What is Biodiversity?
Biodiversity is the variety of life on Earth (Hooper et al. 2005). It can be studied on many different scales (Oliver et al. 2015). Look out into your backyard and you will see biodiversity; there is grass, there are a few different types of trees, there is a berry bush, there is a vegetable garden, there are birds, there are rabbits, and there are many different types of insects. The variety of plants and animals in your backyard constitutes the biodiversity of your backyard (Hooper et al. 2015). You can also look at biodiversity on a larger scale, such as the biodiversity in your county. In your county, there are many more species of trees, there are several different types of berries, there are many farms growing vegetables, there are many different species of birds, there are larger mammals, there are many types of insects, and there are rivers full of amphibians and fish. In contrast, we can also study biodiversity on a smaller scale; at the genetic scale (Oliver et al. 2015). Consider humans, we are all the same species, but we all look very different from one another. This is because we each have a different set of genes encoded in our DNA which makes each of us unique (Durham 1991). Just like there is genetic diversity in the human population, there is genetic diversity in each of the species we find in our backyard, in our county, or in our oceans (Oliver et al. 2015).
What is Resilience and how does it relate to Biodiversity?
Today, we live in an ever-changing environment. It is important to have biodiversity in our environment because it makes our ecosystems more resilient (Oliver et al. 2015). Let’s think about our backyard again. The trees in our backyard provide us with something that we need and want in the hot summer months, shade. Shade is considered an ecosystem service; it is a benefit that humans receive from the environment (McLeod and Leslie 2009). Now imagine a big storm comes through your area and all the cottonwood trees in your backyard fall over with the high winds of the storm. If the only type of tree in your backyard was cottonwood, then you would no longer have shade in the summer. Luckily, you also have maple trees in your backyard. These maple trees have a much larger root system, so they can stay standing through the high winds of the storm. So, even though all the cottonwood trees in your backyard are gone, there are still maple trees to provide you with shade in the summer. Having biodiversity of trees in your backyard allows your backyard to be more resilient to storms. Your backyard changed, but it was still able to provide you with the ecosystem service that you wanted, shade. The biodiversity of your backyard ecosystem allows for resilience.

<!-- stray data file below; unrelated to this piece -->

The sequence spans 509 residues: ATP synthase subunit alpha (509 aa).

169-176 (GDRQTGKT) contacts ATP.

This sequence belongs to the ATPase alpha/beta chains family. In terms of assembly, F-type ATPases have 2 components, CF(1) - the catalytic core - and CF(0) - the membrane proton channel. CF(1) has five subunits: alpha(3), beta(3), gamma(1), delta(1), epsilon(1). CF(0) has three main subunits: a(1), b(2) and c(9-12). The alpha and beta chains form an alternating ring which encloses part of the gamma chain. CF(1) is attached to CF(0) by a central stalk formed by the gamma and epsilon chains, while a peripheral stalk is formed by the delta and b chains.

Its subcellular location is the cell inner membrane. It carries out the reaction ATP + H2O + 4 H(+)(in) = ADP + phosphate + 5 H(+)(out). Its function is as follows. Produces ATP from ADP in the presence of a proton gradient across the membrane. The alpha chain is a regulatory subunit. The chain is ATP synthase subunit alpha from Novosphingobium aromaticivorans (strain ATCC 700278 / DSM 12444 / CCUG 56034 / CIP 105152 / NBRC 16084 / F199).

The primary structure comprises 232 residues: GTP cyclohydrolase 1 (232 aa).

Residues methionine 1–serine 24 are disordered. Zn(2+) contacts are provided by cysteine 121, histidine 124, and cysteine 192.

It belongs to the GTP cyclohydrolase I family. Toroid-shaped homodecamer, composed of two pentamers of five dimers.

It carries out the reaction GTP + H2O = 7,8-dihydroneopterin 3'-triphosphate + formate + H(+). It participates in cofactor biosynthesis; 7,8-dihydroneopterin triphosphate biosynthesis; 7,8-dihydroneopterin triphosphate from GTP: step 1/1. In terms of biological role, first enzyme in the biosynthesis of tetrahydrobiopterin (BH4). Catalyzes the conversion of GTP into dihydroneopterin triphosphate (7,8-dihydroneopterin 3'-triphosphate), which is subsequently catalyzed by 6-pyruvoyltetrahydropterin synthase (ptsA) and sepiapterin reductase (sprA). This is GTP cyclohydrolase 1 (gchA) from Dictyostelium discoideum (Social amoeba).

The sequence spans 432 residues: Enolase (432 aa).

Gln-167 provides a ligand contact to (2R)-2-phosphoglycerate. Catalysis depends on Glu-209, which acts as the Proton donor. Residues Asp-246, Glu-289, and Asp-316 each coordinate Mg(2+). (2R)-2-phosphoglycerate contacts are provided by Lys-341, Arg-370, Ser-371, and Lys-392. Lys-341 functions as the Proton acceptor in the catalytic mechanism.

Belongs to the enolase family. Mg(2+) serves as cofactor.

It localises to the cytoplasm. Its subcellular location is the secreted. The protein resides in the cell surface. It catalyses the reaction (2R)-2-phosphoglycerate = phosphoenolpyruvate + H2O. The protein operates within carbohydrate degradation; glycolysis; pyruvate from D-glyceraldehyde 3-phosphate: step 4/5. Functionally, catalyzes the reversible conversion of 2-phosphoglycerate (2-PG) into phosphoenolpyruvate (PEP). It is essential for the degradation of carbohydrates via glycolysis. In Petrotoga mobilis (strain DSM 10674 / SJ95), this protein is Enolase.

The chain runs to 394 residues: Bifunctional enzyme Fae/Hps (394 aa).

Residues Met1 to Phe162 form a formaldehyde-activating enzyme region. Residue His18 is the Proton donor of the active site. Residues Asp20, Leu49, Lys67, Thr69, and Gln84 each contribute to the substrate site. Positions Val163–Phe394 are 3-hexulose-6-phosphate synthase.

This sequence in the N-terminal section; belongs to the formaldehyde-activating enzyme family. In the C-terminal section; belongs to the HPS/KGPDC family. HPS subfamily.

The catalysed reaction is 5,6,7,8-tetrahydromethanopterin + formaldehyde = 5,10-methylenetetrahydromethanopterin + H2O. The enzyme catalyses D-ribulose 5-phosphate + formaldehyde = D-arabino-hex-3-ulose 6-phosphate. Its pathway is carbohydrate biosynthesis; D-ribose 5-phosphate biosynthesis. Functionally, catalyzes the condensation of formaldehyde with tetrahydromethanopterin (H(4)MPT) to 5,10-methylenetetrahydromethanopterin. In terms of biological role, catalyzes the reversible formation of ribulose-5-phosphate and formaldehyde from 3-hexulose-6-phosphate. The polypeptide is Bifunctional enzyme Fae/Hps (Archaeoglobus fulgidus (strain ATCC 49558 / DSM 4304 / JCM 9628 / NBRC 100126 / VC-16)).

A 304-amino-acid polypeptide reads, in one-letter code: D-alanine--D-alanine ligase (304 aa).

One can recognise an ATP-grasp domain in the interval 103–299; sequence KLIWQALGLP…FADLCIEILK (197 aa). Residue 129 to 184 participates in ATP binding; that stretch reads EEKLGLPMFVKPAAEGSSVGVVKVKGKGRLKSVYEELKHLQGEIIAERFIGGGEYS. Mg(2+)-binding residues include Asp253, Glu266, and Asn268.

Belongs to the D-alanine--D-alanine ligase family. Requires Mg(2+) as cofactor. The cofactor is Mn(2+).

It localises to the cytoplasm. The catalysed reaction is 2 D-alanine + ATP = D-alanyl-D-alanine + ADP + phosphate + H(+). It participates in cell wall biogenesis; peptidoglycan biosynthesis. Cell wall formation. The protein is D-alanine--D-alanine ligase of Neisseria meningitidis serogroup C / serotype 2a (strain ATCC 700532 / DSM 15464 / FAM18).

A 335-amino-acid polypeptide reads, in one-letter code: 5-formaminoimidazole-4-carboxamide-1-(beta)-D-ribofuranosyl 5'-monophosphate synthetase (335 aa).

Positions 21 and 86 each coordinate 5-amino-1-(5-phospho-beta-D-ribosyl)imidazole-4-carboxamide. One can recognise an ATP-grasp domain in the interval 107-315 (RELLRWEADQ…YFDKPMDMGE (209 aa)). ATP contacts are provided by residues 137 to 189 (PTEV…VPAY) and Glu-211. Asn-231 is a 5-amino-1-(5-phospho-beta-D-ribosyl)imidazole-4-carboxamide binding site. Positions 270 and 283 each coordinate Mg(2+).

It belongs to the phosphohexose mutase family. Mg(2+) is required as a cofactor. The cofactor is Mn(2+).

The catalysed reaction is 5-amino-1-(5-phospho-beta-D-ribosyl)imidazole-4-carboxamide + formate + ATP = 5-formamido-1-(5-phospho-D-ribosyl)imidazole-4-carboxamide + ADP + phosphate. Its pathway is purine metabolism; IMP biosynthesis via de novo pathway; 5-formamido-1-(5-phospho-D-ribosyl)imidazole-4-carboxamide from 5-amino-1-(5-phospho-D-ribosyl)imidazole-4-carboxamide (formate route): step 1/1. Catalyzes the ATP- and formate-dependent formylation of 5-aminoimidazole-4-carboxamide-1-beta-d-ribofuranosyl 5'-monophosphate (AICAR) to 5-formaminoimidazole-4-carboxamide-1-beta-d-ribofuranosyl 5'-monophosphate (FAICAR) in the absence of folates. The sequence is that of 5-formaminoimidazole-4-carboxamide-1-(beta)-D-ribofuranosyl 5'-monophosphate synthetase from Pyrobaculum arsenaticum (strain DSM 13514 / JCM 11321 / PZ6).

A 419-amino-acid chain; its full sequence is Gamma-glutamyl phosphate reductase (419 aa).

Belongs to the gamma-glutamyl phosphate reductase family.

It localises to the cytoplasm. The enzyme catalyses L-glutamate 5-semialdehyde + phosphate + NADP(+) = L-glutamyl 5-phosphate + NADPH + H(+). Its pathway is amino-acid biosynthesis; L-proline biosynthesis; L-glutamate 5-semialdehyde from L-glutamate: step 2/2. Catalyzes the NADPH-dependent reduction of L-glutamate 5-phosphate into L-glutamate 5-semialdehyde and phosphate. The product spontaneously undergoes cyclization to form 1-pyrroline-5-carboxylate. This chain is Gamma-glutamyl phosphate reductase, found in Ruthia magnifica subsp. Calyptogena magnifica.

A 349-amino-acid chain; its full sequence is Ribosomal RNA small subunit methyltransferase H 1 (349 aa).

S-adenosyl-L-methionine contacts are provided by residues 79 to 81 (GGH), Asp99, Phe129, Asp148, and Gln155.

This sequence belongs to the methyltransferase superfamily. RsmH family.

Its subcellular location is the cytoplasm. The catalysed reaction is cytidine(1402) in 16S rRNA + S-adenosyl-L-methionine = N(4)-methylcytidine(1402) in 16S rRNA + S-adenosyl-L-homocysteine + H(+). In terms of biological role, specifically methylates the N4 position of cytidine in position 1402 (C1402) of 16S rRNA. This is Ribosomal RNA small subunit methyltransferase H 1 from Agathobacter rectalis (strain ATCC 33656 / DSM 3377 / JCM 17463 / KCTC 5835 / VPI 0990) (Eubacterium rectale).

Now let’s look at the biodiversity on the smaller scale, let’s consider genetic biodiversity. Your neighbor has only cottonwood trees in their yard; so, you assume that all their trees have blown over in the storm. Yet, when you look over at your neighbor’s backyard, you see that some cottonwood trees are still standing. Why is this? It turns out that while your neighbor does not have a biodiversity of different types of tree species in their backyard, they do have genetic biodiversity in the cottonwoods planted in their backyard. Some of the cottonwood trees planted in their backyard have genes that code for a larger root system. These trees make up a genetically defined group of cottonwood trees that are different from the genetically defined group of cottonwood trees that blew over. The genetic diversity among cottonwood trees in your neighbor’s backyard allowed for resilience of not only their backyard ecosystem, but also of the cottonwood trees. You still have shade in your backyard, but now you must sit under a maple tree for shade. Your neighbor still has shade, but they can still sit under a cottonwood tree for shade.
You planted certain trees in your backyard and continued to maintain the health of these trees; this is a way in which your backyard was managed. By maintaining a diversity of trees species or genetic diversity of cottonwood trees, you can make your backyard ecosystem more resilient to environmental effects (Bagley et al. 2002). Just like you can manage your backyard to be more resilient to storms and a changing environment, we can manage other natural resources to maintain a heathy, productive, and resilient ecosystem that will continue to provide humans with the services that they want and need from the natural environment (McLeod and Leslie 2009; Berks 2012; Lester et al. 2010).
Genetic Diversity and Dungeness Crab
In Oregon, fisheries are an important natural resources that provide us with many ecosystem services, including food. Just like shade is an ecosystem service we obtain from the trees in our backyard, seafood is an ecosystem service provided by the ocean. One of the most valuable ocean fisheries in Oregon is the Dungeness crab fishery (Rasmuson 2013). In order to continue catching and eating this natural resource into the future, the fishery is managed. There is uncertainty in what environmental changes or extreme events will occur in the marine ecosystems in the future, but understanding and maintaining the genetic diversity of the Dungeness crab can provide a foundation for a species that has greater resilience to change. It is inevitable that environmental events will negatively impact some of the Dungeness crab along our coasts, but diversity of the population’s genetic composition can increase the likelihood that some of the Dungeness crab will survive. Genetic diversity of the Dungeness crab along our coasts is just one of many aspects of the species that can influence how plentiful the Dungeness crab fishery is along our coasts in the future.